It is time to balance the Declaration of Human Rights with the Declaration of Human Responsibilities. Now that would be an evolutionary step.

We have rights, but what about rights AND responsibilities?

On December 10th, 1948 in Paris the United Nations General Assembly adopted the Universal Declaration of Human Rights.

This very significant declaration is held in theory as a practice in most of the countries in the world, particularly the developed ones. (It can be argued that the declaration is only followed loosely. When I read through the key features of the declaration I see evidence of it being applied only when it suits, which is not the purpose of this conversation.)

Human rights are essential to uphold. However, human rights are only one side of the coin. Without the equally vital responsibilities, rights are just an egoic way to demand more entitlement. Indeed, we now live in a world where entitlement is so out of control it is difficult to see a way forward.

We need rights AND responsibilities.

We in our luxurious developed countries demand more and more each year. Right down to the belief that I am entitled to x or y because I deserve it. (And for no other reason!) Or if you didn’t put a sign up saying I may slip on this path and I slip,  I deserve to be paid compensation. What if I was intoxicated when I slipped? Or on my mobile phone texting? Or simply not paying attention?

In the USA there is some sacrosanct right to bear arms. Where is the responsibility that matches this right? From over here in Australia, I see little evidence of that responsibility. I only see rights and a lot of death by shooting.

Our company structures are set up to limit our responsibilities. It is called limited liability. We can extract, contaminate, exploit and pillage and not be responsible. Where are our rights AND responsibilities?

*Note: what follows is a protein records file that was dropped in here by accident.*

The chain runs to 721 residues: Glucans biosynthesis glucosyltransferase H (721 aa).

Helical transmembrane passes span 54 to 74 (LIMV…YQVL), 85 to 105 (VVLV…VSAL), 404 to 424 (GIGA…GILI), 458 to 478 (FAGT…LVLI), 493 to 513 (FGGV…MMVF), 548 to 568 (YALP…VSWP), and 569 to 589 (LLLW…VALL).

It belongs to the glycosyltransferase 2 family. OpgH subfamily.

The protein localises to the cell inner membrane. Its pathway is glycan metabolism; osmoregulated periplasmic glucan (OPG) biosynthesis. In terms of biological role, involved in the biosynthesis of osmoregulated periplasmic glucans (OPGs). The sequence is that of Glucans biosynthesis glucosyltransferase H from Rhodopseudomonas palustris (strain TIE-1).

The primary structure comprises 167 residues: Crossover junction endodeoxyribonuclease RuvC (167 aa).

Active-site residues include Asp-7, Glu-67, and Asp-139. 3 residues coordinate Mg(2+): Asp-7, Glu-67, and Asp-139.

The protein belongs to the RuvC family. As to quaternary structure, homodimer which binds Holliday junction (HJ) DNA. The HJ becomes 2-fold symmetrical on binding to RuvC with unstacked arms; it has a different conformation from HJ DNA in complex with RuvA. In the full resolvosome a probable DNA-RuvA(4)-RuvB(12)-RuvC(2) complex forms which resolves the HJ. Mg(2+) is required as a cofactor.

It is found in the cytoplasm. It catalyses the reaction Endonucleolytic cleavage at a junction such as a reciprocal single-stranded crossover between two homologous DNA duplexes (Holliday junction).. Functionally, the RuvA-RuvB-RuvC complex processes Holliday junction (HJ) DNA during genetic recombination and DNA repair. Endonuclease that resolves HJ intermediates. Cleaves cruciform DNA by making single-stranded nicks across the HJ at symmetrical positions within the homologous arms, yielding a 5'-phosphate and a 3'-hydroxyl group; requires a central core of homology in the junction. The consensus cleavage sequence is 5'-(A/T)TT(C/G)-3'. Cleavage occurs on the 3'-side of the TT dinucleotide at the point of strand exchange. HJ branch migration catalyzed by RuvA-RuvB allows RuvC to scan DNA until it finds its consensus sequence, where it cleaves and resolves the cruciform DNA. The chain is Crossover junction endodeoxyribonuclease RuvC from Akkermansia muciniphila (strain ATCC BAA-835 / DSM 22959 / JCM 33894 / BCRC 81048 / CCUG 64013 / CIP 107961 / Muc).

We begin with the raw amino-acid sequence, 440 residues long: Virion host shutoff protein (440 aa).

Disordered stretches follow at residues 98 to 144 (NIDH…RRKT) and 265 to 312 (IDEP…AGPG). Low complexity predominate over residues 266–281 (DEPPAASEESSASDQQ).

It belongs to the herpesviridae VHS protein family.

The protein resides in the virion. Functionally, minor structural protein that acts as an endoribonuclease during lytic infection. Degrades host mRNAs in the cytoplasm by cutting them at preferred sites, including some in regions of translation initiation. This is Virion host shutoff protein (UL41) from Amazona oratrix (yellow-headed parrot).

Where is our definition of social responsibility?

It is time for us to start taking more responsibility, in partnership with our rights.

What is integrity when it comes to responsibility? And as Integrity Architects, how do we redesign whole systems that account for the parts?

Ken Wilber describes the best map of rights and responsibilities as anyone I know in the contemporary world.

The following has been adapted from Wilbers, “A Brief History of Everything.”

Please note the use of the term HOLON. Holon = a term coined by Arthur Koestler to refer to an entity that is itself a whole and simultaneously a part of some other whole. (a whole atom is a part of a whole molecule, which is a part of a whole cell…. for example)

In the Wilber model of Integral Theory, there are three different types of value when we consider ethics, rights and responsibilities.

1. Ground value – ALL holons, from atoms to apes are perfect in their own right.

2. Intrinsic Value – as a WHOLE, the greater the depth of a holon, the greater the intrinsic value. An atom has less depth than a molecule, which has less depth than a cell, which has less depth than an ape. Or, to put it another way, an ape contains atoms, cells and molecules, and therefore has greater depth, and greater intrinsic value. Both the ape and the atom have perfect and equal ground value. Both the atom and the ape have intrinsic value, but the ape has more intrinsic value than an atom. The greater the intrinsic value, the greater the level of consciousness of the holon.